6 Techniques for Hair Removal
It’s time to pull out the shorts and swimsuits, and you know what that means! Hair removal is taking center stage. Since as early as ancient Greece, women have been looking out for the best ways to remove hair. Here’s the skinny on six of the most common techniques out there today.
By Laura Childers
Shaving (Lasts 1-2 Days)
A razor blade cuts the hair ultra-close to the skin’s surface, leaving the follicle intact.
Best For: legs, underarms, occasionally facial hair
Upsides: fast, cheap, easy to do yourself
Downsides: Hair will grow back fast and have a stubby feel in the re-growth phase. There’s also a risk for nicks and skin irritation/razor burn.
Depilatories (Lasts 3 Days-2 Weeks)
Over-the-counter hair removal lotions and creams with chemical properties (ex. Nair) cause the structure of the hair strand to dissolve. A washcloth is used to wipe the hair off the skin.
Best For: legs, arms; not recommended for eyebrows, genital area, or other sensitive areas
Upsides: inexpensive ($5-$10 per bottle), fast-acting (takes about 4 minutes), leaves a rounded, smoother edge to the hair
Downsides: occasionally odorous; can
cause allergic reactions or chemical burns if left on too long
Waxing (Lasts 4–6 Weeks)
A layer of wax is applied to the skin topped with strips of cloth. Once the wax has dried, it’s pulled off quickly and the hair is pulled out at the root.
Best For: legs, bikini area, underarms, eyebrows, and upper lip
Downsides: can cause irritation/inflammation; can burn the skin if the wax is too hot; not good for people on Accutane or other acne medications; if not done in hygienic conditions, can lead to infection (rare)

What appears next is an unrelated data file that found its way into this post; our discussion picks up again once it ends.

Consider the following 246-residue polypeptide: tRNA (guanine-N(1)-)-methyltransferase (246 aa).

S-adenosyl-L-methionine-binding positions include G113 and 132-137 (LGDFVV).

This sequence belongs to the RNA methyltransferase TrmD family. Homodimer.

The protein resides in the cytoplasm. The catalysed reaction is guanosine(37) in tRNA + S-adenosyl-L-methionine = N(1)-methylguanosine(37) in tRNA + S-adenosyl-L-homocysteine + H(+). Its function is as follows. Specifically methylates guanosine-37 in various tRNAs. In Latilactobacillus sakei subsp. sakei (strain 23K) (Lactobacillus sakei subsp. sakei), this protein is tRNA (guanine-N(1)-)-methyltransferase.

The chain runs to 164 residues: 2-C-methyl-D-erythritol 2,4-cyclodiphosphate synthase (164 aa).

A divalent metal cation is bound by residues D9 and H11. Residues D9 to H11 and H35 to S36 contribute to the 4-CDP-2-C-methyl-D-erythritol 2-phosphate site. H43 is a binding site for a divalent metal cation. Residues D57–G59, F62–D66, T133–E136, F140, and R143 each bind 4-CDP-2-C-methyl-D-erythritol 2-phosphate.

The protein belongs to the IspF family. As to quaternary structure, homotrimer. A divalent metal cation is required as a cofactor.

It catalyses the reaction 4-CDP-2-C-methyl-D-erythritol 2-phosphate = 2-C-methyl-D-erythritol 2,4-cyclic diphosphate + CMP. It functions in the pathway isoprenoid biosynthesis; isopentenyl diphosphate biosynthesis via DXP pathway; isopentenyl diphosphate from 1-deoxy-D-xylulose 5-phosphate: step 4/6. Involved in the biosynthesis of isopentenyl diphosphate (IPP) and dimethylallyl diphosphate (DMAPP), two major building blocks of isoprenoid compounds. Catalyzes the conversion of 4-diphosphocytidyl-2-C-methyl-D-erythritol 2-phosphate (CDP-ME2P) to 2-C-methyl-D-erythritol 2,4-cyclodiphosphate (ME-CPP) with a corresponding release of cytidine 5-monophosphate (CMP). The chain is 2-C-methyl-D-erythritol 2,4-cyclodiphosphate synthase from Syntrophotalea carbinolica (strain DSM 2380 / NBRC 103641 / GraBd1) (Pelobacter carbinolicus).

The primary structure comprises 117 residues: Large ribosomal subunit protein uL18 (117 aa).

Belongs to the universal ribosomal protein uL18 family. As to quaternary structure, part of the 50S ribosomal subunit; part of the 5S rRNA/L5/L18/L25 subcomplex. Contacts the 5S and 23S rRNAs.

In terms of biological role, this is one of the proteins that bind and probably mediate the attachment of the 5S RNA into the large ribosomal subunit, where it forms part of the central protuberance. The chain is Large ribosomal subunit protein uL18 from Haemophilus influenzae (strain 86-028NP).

Tweezing (Lasts 6–8 Weeks)
Hair is pulled out at the root, or plucked, with a pair of tweezers. The follicle is left intact.
Best For: smaller hair bearing areas, i.e. eyebrows, upper lip, chin
Upsides: safe, inexpensive, great if you just want a few stray hairs removed; hair will grow back with a tapered end, meaning it will be softer and less noticeable.
Downsides: Tweezing can be somewhat painful and time-consuming.
Laser Treatments (Lasts Years)
Heat from a laser beam or light pulse damages the hair follicle, inhibiting its ability to grow hair. The treatment uses melanin, the pigment that gives hair its color, to guide the laser to each hair follicle.
Best For: any area with dark body hair; most commonly used for legs, face, armpits, and bikini line
Upsides: it’s semi-permanent; new machines use a cooling spray that numbs the area
Downsides: Laser hair removal can be expensive, and it generally requires 4 to 6 treatments spaced 4 to 6 weeks apart. It also requires a licensed professional and is not as effective on people with dark skin or light hair. Some may experience irritation or blistering, or darkening or lightening of skin.
The only “permanent” form of hair removal, electrolysis is when a professional uses a needle-like probe to transmit a mild electrical pulse into the hair follicle, destroying its ability to grow hair.
Best For: any part of the body
Upsides: It’s permanent!
Downsides: Electrolysis is fairly expensive and time-consuming. It usually requires multiple treatments: for example, the upper lip would usually requires at least eight 15-minute sessions. It can also be painful or uncomfortable, and requires a highly trained professional to avoid scarring.